This Norwegian study evaluated the efficacy of an aerobic exercise program which was entirely pool based. Eighteen fibromyalgia subjects in a pool-based program were compared to sixteen fibromyalgia subjects exercising on land. Both groups completed the 20-week program, exercising for 60 minutes each week at an intensity to keep the heart rate within 60 to 80 percent of the age-adjusted maximum. The pool-based group trained in water at a temperature of 34 degrees Celsius. The major outcome measure was the Fibromyalgia Impact Questionnaire. The pool-based group significantly improved in terms of stiffness, daytime fatigue, anxiety, and the number of days feeling good. The land-based group showed significant improvements in daytime fatigue and stiffness. There was a significant improvement in the six-minute walk time and cardiovascular capacity in both groups. Apart from a difference in strength, favoring land-based therapy, no significant differences were found between the two groups.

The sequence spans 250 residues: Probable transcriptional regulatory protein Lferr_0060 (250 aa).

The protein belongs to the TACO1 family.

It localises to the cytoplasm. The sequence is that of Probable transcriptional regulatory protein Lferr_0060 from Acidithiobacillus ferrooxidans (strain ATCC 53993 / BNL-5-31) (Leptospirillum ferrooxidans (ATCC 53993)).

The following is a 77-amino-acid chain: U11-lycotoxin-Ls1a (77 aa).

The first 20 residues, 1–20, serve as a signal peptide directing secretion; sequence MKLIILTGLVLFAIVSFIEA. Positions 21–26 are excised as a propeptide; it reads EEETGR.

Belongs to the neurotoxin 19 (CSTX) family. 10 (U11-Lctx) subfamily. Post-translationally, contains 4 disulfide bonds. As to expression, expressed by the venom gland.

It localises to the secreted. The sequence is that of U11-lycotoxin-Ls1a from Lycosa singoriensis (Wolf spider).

This is the first study to compare pool therapy with land-based therapy in FM patients. The results suggest both can result in worthwhile improvements, but there may be an advantage to pool therapy in terms of self-reported physical impairment, depression, and anxiety.